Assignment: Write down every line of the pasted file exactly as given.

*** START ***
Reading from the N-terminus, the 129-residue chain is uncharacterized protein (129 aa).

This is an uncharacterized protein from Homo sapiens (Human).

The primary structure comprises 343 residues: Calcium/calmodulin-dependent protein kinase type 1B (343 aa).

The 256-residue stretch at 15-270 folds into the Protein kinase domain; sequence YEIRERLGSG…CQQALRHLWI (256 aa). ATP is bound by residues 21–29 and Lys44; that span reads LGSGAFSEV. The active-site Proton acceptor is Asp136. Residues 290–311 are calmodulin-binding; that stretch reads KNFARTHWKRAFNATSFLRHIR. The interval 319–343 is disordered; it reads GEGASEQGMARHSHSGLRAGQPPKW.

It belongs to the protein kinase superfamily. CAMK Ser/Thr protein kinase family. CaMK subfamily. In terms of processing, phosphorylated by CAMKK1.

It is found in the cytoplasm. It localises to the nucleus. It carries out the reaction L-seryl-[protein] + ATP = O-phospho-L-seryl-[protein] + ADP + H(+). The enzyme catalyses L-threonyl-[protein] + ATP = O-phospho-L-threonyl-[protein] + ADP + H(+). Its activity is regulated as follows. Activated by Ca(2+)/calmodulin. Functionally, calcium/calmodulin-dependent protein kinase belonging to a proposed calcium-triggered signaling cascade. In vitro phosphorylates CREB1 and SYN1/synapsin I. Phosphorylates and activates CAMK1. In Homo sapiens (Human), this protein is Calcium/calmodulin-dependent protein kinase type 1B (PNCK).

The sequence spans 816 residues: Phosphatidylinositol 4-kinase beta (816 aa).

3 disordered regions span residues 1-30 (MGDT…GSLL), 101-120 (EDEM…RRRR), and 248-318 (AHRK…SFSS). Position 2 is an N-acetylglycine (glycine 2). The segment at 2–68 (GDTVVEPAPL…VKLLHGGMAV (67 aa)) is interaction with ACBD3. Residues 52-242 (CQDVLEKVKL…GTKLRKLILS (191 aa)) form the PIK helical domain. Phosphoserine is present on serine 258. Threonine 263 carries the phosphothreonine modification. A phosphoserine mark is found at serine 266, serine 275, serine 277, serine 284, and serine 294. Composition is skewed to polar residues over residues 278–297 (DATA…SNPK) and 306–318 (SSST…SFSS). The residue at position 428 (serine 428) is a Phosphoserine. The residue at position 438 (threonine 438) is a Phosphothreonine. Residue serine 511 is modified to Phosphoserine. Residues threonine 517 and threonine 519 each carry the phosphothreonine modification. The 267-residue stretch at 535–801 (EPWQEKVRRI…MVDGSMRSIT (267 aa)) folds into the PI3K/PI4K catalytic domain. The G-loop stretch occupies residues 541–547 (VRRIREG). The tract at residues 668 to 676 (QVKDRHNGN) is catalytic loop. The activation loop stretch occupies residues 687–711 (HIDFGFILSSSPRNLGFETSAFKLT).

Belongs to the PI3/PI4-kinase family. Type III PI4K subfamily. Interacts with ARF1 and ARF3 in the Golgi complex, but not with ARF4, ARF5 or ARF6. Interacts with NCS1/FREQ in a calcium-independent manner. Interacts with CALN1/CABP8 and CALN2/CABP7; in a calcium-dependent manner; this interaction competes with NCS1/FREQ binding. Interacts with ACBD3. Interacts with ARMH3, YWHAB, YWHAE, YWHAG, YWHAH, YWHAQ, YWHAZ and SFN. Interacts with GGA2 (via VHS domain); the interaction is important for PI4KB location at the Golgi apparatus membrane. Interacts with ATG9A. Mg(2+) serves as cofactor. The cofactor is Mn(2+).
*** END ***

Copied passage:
Reading from the N-terminus, the 129-residue chain is uncharacterized protein (129 aa).

This is an uncharacterized protein from Homo sapiens (Human).

The primary structure comprises 343 residues: Calcium/calmodulin-dependent protein kinase type 1B (343 aa).

The 256-residue stretch at 15-270 folds into the Protein kinase domain; sequence YEIRERLGSG…CQQALRHLWI (256 aa). ATP is bound by residues 21–29 and Lys44; that span reads LGSGAFSEV. The active-site Proton acceptor is Asp136. Residues 290–311 are calmodulin-binding; that stretch reads KNFARTHWKRAFNATSFLRHIR. The interval 319–343 is disordered; it reads GEGASEQGMARHSHSGLRAGQPPKW.

It belongs to the protein kinase superfamily. CAMK Ser/Thr protein kinase family. CaMK subfamily. In terms of processing, phosphorylated by CAMKK1.

It is found in the cytoplasm. It localises to the nucleus. It carries out the reaction L-seryl-[protein] + ATP = O-phospho-L-seryl-[protein] + ADP + H(+). The enzyme catalyses L-threonyl-[protein] + ATP = O-phospho-L-threonyl-[protein] + ADP + H(+). Its activity is regulated as follows. Activated by Ca(2+)/calmodulin. Functionally, calcium/calmodulin-dependent protein kinase belonging to a proposed calcium-triggered signaling cascade. In vitro phosphorylates CREB1 and SYN1/synapsin I. Phosphorylates and activates CAMK1. In Homo sapiens (Human), this protein is Calcium/calmodulin-dependent protein kinase type 1B (PNCK).

The sequence spans 816 residues: Phosphatidylinositol 4-kinase beta (816 aa).

3 disordered regions span residues 1-30 (MGDT…GSLL), 101-120 (EDEM…RRRR), and 248-318 (AHRK…SFSS). Position 2 is an N-acetylglycine (glycine 2). The segment at 2–68 (GDTVVEPAPL…VKLLHGGMAV (67 aa)) is interaction with ACBD3. Residues 52-242 (CQDVLEKVKL…GTKLRKLILS (191 aa)) form the PIK helical domain. Phosphoserine is present on serine 258. Threonine 263 carries the phosphothreonine modification. A phosphoserine mark is found at serine 266, serine 275, serine 277, serine 284, and serine 294. Composition is skewed to polar residues over residues 278–297 (DATA…SNPK) and 306–318 (SSST…SFSS). The residue at position 428 (serine 428) is a Phosphoserine. The residue at position 438 (threonine 438) is a Phosphothreonine. Residue serine 511 is modified to Phosphoserine. Residues threonine 517 and threonine 519 each carry the phosphothreonine modification. The 267-residue stretch at 535–801 (EPWQEKVRRI…MVDGSMRSIT (267 aa)) folds into the PI3K/PI4K catalytic domain. The G-loop stretch occupies residues 541–547 (VRRIREG). The tract at residues 668 to 676 (QVKDRHNGN) is catalytic loop. The activation loop stretch occupies residues 687–711 (HIDFGFILSSSPRNLGFETSAFKLT).

Belongs to the PI3/PI4-kinase family. Type III PI4K subfamily. Interacts with ARF1 and ARF3 in the Golgi complex, but not with ARF4, ARF5 or ARF6. Interacts with NCS1/FREQ in a calcium-independent manner. Interacts with CALN1/CABP8 and CALN2/CABP7; in a calcium-dependent manner; this interaction competes with NCS1/FREQ binding. Interacts with ACBD3. Interacts with ARMH3, YWHAB, YWHAE, YWHAG, YWHAH, YWHAQ, YWHAZ and SFN. Interacts with GGA2 (via VHS domain); the interaction is important for PI4KB location at the Golgi apparatus membrane. Interacts with ATG9A. Mg(2+) serves as cofactor. The cofactor is Mn(2+).